“We must preserve affirming, welcoming community spaces for LGBTQ+ people – including young people who may not have supportive families or communities at home,” said HRC President Alphonso David in a statement.
“HRC is thrilled to be partnering with SHOWTIME to support LGBTQ+-serving businesses in order to ensure that they can continue to provide a space for LGBTQ+ people to express ourselves freely, find community and be our authentic selves.”
The bars and clubs to receive grants were the following.
The Alibi Lounge, New York
The Alibi Lounge in Harlem is one of New York City’s only last remaining black-owned LGBTQ venues. It’s been in danger of shuttering since the start of the pandemic.
“The award is great recognition for the hard work that we do every single day,” its owner, Alexi Minko, told GayCities. “In a pragmatic way it will help with everyday, common expenses for a small business (rents, salaries, we had to pay sales tax on the 21st for instance).
“We also have a fundraising campaign on GoFundMe called “Everyone Needs An Alibi“. We have been humbled by the level of support! Supporting a small local business is investing in the long-term future of a neighborhood, especially when the small business is black gay-owned in a minority-dominated area!”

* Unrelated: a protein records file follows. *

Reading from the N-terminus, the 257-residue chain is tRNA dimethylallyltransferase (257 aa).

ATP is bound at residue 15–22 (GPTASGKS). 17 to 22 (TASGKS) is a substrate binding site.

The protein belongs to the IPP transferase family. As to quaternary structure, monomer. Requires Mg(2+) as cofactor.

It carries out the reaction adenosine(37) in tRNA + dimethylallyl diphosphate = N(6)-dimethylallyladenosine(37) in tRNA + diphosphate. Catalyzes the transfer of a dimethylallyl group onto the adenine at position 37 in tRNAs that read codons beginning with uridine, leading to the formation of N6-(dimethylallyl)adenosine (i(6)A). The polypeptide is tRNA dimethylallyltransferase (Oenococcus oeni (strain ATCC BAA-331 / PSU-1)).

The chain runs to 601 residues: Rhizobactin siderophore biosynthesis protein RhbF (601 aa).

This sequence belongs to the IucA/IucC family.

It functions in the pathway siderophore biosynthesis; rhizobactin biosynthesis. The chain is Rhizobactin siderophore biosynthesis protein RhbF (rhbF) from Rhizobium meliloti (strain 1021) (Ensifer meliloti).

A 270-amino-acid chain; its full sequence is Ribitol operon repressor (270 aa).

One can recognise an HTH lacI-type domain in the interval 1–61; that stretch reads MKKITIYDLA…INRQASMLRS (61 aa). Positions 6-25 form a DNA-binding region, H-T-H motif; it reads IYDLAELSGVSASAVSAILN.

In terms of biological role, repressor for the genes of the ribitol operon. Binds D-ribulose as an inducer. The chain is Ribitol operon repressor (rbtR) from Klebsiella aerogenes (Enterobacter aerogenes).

Related: NYC’s last Black-owned gay bar fights for survival
Pearl Bar, Houston
The Pearl Bar is Houston’s only lesbian bar. It posted a message about the grant to its Instagram last week, saying, “It has been a hard road getting through this, but between our community and this ‘Queer to Stay’ initiative, we are excited to open slowly starting this weekend.”
Bar owner Julie Mabry said in a statement, “We deserve to spend our money where we are treated with respect and welcomed from the moment we walk in the door. Even through this pandemic, it has become more obvious than ever that there is still a lot of hate in this country and I think now more than ever we need to protect our safe spaces.”
El Rio, San Francisco
El Rio has a history going back to 1978 when it was opened in the Mission district by Malcolm Thornley and Robert Nett as a Leather Brazilian bar. They retired in 1997 and the bar was taken over by Dawn Huston. General manager Lynne Angel told Bay Area Reporter that El Rio brings together, “an extremely diverse intersection of communities in San Francisco,” and that “the heart of our community includes LGBTQ+ communities of color and their friends.”
The bar is currently closed, as per San Francisco city restrictions. Huston told BAR, “Currently, we are in hibernation mode and plan to use the funds to maintain ourselves until we can safely reopen.”
Herz is the only lesbian focused space in Mobile, Alabama.